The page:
11/15/04
Support a thorough analysis. Would perhaps prefer a west coast secession: Washington, Oregon, and California.
--Camille (Guerneville, CA)
11/15/04
Your thought on secession is at best, short-sighted and has little political or economic merit.
Having said that, let me attempt to direct your energies to dividing California into three (yes three) states. Look at your map of the red and blue counties. Thirty seven of the counties are red. With rare exception, all of the blue counties are in the large population centers. Generally, these voters are more dependent on the government for services where the red counties are a bit more self-sufficient.
IF California was to be divided into three states, a powerful and dynamic voting block would be created. Think back to the early '40's. You recall the movement of Northern California and Southern Oregon to create a new state based on the fact that Salem and Sacramento no longer had these areas best interests at heart. This was the State of Jefferson. The movement was in full swing when Pearl Harbor happened. The movement was set aside, IN THE INTEREST OF NATIONAL UNITY, and was never brought up again.
I remind you of your history for this reason: If California was separated into three equal areas, your political aims would be met and, as I said, a powerful block of SIX Senators would be created. The 55 Electoral Votes would be spread over the three states. Much more power than we now command. Rather than throw the baby out with the bath water, use your influence in a constructive manner and solve all of these divergent states problems. Or are you just agitating out of spite? I fear that you are.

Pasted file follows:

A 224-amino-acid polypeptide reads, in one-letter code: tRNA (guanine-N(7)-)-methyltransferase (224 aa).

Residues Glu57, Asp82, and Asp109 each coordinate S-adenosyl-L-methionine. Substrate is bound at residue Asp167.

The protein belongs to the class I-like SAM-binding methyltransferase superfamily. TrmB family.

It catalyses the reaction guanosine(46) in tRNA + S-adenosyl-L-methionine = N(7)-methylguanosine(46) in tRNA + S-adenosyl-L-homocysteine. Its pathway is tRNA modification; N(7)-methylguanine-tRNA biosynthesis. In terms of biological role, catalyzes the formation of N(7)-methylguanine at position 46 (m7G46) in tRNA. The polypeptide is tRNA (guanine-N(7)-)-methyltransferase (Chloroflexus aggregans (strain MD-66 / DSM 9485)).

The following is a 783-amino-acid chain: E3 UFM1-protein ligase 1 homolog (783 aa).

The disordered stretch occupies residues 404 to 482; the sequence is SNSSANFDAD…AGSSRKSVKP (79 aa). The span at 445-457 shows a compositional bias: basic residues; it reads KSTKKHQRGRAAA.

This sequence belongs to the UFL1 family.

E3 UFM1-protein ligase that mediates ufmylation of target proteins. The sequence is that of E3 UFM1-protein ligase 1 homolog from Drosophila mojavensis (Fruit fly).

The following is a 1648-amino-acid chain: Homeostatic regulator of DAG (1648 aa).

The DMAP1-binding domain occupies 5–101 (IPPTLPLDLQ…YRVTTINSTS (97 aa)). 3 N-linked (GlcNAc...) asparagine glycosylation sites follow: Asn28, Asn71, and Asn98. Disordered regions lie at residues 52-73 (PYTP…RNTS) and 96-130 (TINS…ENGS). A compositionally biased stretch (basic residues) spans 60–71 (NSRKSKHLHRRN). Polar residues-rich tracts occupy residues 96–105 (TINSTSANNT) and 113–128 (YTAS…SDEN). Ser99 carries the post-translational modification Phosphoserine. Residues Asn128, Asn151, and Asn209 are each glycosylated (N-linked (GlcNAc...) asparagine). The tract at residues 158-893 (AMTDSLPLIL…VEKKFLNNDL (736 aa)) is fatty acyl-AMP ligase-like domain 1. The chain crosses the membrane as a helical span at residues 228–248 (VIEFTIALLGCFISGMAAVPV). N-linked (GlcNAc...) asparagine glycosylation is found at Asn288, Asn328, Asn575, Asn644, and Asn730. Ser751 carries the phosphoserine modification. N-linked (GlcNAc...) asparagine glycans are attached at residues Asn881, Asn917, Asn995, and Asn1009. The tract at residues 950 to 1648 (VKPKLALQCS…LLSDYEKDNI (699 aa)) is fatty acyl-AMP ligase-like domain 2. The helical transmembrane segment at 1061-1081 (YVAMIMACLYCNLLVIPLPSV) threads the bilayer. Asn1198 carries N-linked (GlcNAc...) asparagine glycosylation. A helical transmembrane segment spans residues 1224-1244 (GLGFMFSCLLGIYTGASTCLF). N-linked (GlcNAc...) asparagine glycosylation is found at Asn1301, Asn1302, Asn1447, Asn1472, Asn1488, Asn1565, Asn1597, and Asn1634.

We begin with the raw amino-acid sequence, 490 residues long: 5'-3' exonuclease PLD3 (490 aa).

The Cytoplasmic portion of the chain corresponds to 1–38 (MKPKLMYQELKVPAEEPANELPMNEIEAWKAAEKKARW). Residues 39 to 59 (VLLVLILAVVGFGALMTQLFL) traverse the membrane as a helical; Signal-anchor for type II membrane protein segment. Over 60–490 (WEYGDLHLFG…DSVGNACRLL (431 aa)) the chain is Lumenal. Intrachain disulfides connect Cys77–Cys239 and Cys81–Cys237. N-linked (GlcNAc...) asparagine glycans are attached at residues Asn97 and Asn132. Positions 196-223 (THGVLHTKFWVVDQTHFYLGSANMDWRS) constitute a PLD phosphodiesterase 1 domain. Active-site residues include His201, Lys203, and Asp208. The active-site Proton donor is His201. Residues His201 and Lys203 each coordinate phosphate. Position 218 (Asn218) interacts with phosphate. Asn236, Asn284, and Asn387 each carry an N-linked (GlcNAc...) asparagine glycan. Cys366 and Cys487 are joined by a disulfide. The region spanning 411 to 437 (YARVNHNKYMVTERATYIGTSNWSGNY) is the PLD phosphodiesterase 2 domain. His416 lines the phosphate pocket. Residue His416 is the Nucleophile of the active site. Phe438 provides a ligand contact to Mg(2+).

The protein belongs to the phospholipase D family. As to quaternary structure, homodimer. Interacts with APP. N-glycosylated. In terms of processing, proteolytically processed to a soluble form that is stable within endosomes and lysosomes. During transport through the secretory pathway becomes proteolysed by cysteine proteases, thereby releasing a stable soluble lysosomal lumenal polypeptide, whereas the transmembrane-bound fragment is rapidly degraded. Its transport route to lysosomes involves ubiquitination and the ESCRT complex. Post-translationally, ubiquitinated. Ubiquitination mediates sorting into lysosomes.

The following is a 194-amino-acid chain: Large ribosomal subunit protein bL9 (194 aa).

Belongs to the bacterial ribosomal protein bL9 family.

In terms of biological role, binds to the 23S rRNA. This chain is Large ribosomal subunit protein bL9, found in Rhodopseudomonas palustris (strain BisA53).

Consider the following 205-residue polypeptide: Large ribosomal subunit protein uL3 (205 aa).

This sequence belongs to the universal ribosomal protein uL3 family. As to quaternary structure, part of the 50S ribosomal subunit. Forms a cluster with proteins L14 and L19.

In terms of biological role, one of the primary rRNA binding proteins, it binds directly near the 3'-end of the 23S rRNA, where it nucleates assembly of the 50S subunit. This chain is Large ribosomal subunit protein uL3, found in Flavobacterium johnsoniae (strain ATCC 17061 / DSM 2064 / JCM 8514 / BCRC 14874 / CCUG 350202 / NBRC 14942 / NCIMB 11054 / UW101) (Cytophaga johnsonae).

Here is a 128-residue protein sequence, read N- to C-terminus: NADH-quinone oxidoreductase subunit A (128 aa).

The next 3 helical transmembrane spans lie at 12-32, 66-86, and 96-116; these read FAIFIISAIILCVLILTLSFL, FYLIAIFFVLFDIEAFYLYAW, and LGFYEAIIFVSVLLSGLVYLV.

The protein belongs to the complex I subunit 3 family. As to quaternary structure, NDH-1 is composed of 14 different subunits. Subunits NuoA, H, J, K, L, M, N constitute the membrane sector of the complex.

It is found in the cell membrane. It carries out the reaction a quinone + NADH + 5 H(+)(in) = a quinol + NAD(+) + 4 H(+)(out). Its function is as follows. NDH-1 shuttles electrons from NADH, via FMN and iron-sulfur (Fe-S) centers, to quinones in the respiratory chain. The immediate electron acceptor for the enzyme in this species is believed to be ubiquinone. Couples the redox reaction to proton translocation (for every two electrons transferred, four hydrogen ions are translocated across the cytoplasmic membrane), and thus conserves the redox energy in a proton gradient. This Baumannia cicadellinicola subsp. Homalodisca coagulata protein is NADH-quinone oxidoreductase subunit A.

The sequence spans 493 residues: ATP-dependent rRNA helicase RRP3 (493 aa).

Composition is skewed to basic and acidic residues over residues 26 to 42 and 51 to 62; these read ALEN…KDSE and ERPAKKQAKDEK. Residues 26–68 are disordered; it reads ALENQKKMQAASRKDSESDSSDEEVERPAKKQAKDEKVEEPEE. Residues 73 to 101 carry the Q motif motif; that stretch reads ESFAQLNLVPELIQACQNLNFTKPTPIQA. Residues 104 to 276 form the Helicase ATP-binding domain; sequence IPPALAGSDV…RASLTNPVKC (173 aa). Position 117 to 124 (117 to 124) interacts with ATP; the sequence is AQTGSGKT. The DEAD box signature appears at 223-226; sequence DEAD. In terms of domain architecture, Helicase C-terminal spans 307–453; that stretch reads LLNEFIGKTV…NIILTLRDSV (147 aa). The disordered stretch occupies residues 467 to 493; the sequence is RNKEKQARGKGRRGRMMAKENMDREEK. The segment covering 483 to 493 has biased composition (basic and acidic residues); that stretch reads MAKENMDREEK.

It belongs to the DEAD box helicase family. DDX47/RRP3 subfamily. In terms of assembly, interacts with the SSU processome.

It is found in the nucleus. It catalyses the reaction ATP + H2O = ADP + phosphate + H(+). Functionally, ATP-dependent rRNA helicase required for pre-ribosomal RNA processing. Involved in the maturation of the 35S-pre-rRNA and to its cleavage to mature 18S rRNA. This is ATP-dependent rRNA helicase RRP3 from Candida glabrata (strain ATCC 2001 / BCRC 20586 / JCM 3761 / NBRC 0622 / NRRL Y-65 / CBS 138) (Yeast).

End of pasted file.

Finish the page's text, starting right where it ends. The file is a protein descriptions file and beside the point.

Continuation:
It is a real shame that your efforts will fall into the "kook" catagory rather that a constructive and reasonable solution.
--Ken (Orland, CA)
11/15/04
I live in Louisiana and have lived in the South my whole life. I have always felt as if I were in an occupied country. I find it amusing that your ancestors insisted that we say in the Union to the point that they killed most of the men, burned our home, raped the women,stole any valuables, and distroyed the economy to the extent that it is only now returning. Now we have the power to return to Southern rule as it existed before 1860. I could think of nothing better for California and New England to leave, but I would feel duty bound to return the favor from 1865. Also, think of this, many of you are upset because Kerry did not win. He ran on a platform of soak the rich. Yet you are complaining that your states are being soaked. This lacks in logic.